Edith Pearlman writes with the confidence of a lifetime's experience. If the dozens of stories she's published in magazines (and her two previous collections) haven't made her a famous writer, she's well aware that's not her fault. In another writer, I might find Pearlman's subject matter too cloying or too claustrophobic; she mostly writes about the upper-middle intelligentsia of suburban New England, and similar people elsewhere in the world. As someone who grew up in that stratum of society myself (although not in New England), I don't always want to read about it. But Pearlman's perceptions are so sharp and so fair-minded that I can't resist her; she neither wants to attack the lives her characters lead nor defend them, only to capture them as honestly as she can.
Despite the comfortable surroundings of her characters -- most of whom inhabit Godolphin, a fictional Boston suburb that may resemble Brookline, Mass., where the author lives -- Pearlman is not an exponent of that infamous genre, short stories where nothing happens. All these stories, in fact, have dramatic plot events; it's just that sometimes we can see them and sometimes we can't -- and sometimes, Pearlman suggests, they aren't as important as we think. In the title story (one of Pearlman's best), a silent comedian on 1950s television discovers who the "Lady in Green" is who's been writing him love letters. In "Madame Guralnik," a Belgian-Jewish refugee now living in Jerusalem must go to extraordinary (and illegal) lengths to sustain her role as magnanimous family matriarch.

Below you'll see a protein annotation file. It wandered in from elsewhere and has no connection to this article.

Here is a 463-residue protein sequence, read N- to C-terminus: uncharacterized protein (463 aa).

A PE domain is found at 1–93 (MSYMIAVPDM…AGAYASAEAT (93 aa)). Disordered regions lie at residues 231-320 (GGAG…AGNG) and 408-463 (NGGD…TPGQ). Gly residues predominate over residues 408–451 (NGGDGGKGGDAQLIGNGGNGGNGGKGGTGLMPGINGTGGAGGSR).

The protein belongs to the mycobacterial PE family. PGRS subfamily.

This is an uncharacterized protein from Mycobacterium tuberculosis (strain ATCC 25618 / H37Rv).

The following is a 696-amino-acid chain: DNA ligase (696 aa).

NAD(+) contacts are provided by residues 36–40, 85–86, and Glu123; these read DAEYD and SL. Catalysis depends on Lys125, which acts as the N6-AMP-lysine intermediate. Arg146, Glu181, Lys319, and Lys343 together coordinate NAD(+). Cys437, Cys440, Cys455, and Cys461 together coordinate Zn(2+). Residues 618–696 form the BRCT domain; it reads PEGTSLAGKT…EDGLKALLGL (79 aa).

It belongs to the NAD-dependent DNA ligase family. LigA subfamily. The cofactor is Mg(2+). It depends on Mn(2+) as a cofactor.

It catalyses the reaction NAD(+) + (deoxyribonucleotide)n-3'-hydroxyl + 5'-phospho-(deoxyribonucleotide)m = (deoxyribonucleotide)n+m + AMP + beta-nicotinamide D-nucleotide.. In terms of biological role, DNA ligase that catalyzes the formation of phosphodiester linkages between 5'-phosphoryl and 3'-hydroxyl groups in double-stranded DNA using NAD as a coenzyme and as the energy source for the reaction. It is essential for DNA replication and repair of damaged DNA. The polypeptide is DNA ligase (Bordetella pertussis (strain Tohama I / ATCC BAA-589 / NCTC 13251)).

In "Signs of Life," the first of the Godolphin stories in this collection, one member of a stodgy '60s lesbian couple actually dies and comes back to life, but the story is mostly about how Clara and Valerie finally overcome this momentous event and grow old together in obscurity. In Pearlman's universe, as in our own, we can never really understand what happens between lovers, between married people, between parents and children. In "Mates," another Godolphin story, an unnamed narrator watches as a couple moves to town, raises kids, builds a cordial network of relationships, and then disappears. In "Rules," on the other hand, the social worker narrator thinks she understands the strange, severe mother-and-daughter pair who seem to have walked out of the Puritan past. She is wrong, of course.
Even in stories where not much happens on the surface, patterns reveal themselves and the acuity of Pearlman's observations is exquisite. "Trifle" mostly takes place in a Godolphin restaurant where Pinky, a teenage runaway from Providence, R.I. (also Pearlman's hometown), has landed. Food is prepared, patrons are served, a baby is nursed in the kitchen. The talk is friendly, professional chatter, and not, Pinky gratefully observes, about "animal rights, same sex marriage, the National Endowment for the Arts, or the work of Djuna Barnes." (Her parents are a p.c. lesbian couple, but they're not Clara and Valerie.)
Pearlman's realm is mostly female, but far from exclusively domestic. Generally speaking, her women are wrestling with the rapidly changing world of Godolphin and beyond: They venture out into the world to do good works (although sometimes, as in the hilarious "The Large Lady," they are obese, alcoholic, charged up with guilt and acrimony), confront the unpredictable deaths and unpredictable lives of men, form intense bonds with each other that they cannot reliably construct with husbands or boyfriends. Some are heroines and some cowards, some are vain without justification and others are modest yet beautiful.
That stuff isn't important to Pearlman, it seems. In these meticulously crafted stories she finds in each of her women (and the occasional man) a hardened ingot of prodigious drama, an ocean of operatic ambition and suffering, a world entire unto itself.